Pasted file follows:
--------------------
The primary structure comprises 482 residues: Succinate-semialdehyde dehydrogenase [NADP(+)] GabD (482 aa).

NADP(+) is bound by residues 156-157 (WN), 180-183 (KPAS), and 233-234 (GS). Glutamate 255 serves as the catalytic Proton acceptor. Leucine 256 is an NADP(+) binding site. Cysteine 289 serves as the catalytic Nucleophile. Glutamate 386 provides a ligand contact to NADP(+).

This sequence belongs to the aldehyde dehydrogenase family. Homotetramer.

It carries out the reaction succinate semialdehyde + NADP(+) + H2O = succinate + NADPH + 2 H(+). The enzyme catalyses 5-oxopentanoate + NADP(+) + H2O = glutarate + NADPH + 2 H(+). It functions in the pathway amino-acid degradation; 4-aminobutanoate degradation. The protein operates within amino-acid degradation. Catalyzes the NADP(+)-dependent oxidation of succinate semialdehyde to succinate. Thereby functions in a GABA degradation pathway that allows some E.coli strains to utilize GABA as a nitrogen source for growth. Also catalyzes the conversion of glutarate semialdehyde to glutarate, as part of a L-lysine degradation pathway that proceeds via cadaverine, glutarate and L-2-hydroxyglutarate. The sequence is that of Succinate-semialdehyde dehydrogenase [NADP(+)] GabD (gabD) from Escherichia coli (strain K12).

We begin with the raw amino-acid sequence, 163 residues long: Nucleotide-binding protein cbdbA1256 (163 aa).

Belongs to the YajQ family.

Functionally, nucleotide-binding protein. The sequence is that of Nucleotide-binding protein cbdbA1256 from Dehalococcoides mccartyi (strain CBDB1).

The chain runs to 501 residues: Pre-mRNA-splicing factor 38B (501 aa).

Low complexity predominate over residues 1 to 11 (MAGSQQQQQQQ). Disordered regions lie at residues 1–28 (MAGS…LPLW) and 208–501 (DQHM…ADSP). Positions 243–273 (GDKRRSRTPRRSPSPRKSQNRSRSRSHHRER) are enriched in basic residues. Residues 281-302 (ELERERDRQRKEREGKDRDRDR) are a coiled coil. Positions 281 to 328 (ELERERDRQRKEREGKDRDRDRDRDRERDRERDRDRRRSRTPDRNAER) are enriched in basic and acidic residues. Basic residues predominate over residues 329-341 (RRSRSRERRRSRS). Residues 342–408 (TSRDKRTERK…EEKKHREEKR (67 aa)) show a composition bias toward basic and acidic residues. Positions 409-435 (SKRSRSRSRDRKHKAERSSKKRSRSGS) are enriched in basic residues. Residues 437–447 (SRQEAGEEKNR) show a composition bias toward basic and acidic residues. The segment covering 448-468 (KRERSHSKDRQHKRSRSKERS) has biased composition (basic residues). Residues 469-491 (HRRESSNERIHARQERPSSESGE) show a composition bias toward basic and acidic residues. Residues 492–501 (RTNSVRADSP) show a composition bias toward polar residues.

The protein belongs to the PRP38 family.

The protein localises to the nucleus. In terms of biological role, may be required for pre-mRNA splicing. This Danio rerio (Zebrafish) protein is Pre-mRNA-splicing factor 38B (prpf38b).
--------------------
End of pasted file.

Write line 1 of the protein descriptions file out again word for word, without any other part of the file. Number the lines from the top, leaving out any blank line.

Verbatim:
The primary structure comprises 482 residues: Succinate-semialdehyde dehydrogenase [NADP(+)] GabD (482 aa).